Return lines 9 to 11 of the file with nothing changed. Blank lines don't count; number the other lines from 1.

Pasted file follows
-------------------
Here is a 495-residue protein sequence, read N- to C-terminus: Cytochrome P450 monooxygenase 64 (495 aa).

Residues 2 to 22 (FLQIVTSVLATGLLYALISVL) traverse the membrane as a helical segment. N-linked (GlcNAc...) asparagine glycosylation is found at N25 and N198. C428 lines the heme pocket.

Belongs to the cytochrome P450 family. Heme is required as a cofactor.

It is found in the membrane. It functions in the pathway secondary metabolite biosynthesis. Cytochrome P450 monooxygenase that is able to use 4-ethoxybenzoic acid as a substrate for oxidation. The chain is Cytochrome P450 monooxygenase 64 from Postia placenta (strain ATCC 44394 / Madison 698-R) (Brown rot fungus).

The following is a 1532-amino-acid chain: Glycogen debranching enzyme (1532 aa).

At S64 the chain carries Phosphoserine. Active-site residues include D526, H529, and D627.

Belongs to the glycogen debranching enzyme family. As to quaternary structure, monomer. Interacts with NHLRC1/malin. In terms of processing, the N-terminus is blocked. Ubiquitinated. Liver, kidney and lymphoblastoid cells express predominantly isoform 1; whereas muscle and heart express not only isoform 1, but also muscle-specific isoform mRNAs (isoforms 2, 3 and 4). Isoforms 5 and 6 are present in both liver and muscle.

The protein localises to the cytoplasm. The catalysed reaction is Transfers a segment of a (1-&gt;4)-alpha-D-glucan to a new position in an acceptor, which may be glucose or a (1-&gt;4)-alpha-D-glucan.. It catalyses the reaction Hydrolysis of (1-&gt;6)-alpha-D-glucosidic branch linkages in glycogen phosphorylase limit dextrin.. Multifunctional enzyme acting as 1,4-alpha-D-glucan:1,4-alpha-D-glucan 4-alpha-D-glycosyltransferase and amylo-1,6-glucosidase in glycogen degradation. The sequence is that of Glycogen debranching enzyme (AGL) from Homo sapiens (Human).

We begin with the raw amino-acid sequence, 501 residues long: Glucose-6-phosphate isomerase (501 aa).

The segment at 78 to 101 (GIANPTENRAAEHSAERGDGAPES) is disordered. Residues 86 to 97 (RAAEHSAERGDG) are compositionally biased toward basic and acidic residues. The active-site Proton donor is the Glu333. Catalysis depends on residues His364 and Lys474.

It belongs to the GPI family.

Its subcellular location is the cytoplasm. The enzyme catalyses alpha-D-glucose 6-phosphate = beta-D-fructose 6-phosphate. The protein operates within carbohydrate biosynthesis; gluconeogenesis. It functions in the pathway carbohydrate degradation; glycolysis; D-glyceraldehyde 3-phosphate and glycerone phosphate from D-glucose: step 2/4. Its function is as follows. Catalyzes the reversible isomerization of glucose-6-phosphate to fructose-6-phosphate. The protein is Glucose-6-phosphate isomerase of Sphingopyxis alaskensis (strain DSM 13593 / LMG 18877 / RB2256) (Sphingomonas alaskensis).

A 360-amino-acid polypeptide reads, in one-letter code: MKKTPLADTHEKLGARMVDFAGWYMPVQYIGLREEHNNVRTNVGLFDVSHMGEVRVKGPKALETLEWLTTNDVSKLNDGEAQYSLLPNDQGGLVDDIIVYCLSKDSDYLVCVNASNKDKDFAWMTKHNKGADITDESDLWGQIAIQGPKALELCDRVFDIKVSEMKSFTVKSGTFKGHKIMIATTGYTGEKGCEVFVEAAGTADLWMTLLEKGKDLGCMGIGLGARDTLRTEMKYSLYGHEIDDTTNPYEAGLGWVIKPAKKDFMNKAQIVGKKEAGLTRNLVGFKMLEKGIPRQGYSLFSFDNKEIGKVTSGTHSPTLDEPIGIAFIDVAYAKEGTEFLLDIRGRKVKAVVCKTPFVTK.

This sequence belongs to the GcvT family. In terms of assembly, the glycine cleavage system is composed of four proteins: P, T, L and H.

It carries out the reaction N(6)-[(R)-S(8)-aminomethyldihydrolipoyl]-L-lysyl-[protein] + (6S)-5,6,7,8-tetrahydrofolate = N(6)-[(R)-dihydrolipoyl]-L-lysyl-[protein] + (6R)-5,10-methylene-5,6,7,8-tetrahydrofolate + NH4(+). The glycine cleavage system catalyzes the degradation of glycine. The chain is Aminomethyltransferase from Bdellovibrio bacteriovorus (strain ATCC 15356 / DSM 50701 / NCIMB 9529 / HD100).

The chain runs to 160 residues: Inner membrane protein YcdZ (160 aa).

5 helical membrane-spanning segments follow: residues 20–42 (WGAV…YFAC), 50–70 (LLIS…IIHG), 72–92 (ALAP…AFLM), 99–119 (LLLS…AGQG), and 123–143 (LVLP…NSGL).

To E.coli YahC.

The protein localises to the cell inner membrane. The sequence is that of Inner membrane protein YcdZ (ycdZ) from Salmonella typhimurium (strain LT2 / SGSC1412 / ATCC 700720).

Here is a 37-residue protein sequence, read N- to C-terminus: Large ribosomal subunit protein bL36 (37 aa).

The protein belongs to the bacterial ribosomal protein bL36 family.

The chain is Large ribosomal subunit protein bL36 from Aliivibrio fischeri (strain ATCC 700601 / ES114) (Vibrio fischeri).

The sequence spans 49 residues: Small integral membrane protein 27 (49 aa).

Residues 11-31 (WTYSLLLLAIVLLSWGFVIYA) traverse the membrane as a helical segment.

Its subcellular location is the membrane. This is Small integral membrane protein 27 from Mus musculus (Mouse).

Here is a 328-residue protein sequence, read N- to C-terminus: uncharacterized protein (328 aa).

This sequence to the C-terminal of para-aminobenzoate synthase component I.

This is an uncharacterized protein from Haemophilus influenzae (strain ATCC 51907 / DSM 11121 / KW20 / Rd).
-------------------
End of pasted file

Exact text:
We begin with the raw amino-acid sequence, 501 residues long: Glucose-6-phosphate isomerase (501 aa).

The segment at 78 to 101 (GIANPTENRAAEHSAERGDGAPES) is disordered. Residues 86 to 97 (RAAEHSAERGDG) are compositionally biased toward basic and acidic residues. The active-site Proton donor is the Glu333. Catalysis depends on residues His364 and Lys474.

It belongs to the GPI family.